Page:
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Volume 35.3
Autumn 2004


book review

Together / Still, by Philip Rowland


Reviewed by Ce Rosenow

Together / Still, by Philip Rowland (Longholm, U.K.: Hub Editions, 2004). 55 pages; 4I x 8; paperback, perfectbound. ISBN 1-903746-34-5. ¥1000/£6.00/$10.00 postpaid (U.K. cheques, U.S. cash, or IRCs) from Philip Rowland, Seijo 8-23-21-510, Setagaya-ku, Tokyo 157-0066 Japan.

The subtitle of Together / Still is “a sequence of short poems,” and it accurately describes this collection. Haiku, tanka, and other short forms of poetry comprise a sequence that focuses on the relationship between a husband and wife, although it also includes other topics. As many of the forms are beyond the scope of this journal, this review will focus primarily on the haiku.

Rowland uses haiku to approach his marital relationship from a variety of perspectives and through a wide range of images and moments in time. Some of his erotic haiku are very successful, especially when read in the context of the complete sequence. They offer not just sexual imagery but a sense of the life force that is part of the larger focus of erotic literature.
Other haiku in the collection, however, are less successful because of problems with content and/or form. For example, many of them lack a haiku moment. There is no “aha” resulting from the combination of images. The poems don’t convey a moment’s true essence or, if they do, that essence is not especially meaningful. A number of the poems take the concept of the haiku as a playful phrase too far and are simply over-intellectualized renderings of a moment that, while cleverly worded, do not result in haiku. Many of the haiku also struggle with formal problems. For instance, they may lack successful internal comparisons or useful punctuation. The combination of problems with content and form results in an interesting challenge for the reader: it is often difficult to tell if a poem is a less-than-successful haiku or if it is simply a short poem rendered in one-to-four lines.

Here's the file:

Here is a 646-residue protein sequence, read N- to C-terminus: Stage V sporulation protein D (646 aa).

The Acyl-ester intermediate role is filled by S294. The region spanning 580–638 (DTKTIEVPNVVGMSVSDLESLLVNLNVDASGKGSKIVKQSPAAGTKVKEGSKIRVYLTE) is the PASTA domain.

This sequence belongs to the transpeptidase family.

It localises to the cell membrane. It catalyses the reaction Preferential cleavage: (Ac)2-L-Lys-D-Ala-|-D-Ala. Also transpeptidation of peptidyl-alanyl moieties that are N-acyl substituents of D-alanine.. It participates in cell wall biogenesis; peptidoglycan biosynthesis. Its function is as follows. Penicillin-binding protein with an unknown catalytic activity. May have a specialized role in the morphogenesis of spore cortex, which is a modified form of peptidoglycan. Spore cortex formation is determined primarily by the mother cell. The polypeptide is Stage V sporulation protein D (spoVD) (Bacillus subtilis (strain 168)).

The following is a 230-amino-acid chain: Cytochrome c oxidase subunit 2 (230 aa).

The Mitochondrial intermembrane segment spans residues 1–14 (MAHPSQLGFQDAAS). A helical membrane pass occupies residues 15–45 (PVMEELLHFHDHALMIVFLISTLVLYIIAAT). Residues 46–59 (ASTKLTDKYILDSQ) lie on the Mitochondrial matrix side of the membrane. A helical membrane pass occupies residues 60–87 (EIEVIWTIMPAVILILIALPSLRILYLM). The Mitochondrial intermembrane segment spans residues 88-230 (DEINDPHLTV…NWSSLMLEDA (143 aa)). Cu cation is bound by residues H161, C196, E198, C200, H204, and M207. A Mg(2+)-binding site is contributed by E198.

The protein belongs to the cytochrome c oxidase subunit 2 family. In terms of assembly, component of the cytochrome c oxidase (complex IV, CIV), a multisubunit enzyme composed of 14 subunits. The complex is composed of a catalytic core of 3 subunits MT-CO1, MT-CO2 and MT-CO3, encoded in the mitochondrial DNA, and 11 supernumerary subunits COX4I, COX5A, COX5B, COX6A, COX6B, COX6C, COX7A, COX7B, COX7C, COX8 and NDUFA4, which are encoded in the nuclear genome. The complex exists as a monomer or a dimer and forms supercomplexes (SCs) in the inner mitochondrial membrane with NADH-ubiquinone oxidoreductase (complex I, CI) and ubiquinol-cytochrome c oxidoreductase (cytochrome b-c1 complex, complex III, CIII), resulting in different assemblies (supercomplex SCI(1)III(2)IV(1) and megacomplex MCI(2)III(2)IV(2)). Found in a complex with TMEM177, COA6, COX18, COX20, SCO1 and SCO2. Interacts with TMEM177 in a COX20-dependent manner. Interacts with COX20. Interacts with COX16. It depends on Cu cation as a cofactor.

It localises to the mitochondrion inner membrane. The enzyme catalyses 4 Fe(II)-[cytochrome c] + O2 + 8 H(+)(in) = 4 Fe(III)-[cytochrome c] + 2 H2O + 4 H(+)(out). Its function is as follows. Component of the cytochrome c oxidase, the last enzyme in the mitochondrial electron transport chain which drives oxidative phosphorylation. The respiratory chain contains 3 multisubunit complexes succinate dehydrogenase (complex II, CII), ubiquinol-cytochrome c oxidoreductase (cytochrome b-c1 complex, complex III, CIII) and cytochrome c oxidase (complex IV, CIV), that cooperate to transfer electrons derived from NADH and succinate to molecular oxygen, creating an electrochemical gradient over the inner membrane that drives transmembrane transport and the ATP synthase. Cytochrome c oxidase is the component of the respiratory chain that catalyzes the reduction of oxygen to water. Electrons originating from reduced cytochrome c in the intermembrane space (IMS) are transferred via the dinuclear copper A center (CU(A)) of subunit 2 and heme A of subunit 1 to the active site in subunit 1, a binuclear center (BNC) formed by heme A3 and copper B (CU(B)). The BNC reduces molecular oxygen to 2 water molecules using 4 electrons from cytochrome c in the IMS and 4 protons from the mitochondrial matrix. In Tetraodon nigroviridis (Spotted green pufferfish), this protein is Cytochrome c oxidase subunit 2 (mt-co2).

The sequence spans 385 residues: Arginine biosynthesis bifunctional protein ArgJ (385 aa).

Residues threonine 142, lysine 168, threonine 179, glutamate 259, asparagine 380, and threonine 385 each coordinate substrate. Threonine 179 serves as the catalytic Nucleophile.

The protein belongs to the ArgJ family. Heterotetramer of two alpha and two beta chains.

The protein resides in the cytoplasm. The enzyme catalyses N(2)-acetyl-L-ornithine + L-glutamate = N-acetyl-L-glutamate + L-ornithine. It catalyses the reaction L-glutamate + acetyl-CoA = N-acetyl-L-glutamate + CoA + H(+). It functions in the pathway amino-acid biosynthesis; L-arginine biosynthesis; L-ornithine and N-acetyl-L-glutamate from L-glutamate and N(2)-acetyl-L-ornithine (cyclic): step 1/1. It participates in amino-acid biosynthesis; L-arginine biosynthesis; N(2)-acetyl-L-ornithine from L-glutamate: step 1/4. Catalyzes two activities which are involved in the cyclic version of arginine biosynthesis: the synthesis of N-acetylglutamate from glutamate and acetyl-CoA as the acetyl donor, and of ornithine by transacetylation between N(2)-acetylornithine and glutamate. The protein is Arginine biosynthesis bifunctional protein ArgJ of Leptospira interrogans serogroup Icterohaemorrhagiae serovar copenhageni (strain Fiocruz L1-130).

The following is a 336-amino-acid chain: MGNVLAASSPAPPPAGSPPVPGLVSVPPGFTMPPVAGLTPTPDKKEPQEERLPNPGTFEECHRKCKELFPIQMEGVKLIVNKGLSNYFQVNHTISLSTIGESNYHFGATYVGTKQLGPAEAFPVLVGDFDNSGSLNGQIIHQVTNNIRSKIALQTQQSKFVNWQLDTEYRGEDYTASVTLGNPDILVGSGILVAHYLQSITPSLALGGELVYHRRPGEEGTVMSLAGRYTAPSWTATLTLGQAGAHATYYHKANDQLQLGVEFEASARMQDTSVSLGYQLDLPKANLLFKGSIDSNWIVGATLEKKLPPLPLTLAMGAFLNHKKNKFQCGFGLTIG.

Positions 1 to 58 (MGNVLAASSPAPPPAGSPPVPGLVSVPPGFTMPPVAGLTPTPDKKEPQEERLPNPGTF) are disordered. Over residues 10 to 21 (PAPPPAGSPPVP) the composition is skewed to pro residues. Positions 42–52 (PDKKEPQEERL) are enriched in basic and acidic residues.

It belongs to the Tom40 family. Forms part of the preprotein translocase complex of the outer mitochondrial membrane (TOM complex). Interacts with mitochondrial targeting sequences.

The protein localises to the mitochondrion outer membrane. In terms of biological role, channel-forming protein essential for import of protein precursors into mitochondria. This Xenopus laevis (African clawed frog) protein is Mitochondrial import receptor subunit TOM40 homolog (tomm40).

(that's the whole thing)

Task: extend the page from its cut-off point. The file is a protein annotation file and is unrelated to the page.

Together / Still functions best as a collection of short poetry. There are formal innovations, poetic insights, and some solid short poems. If readers are looking primarily for well-written haiku, however, they will be disappointed.



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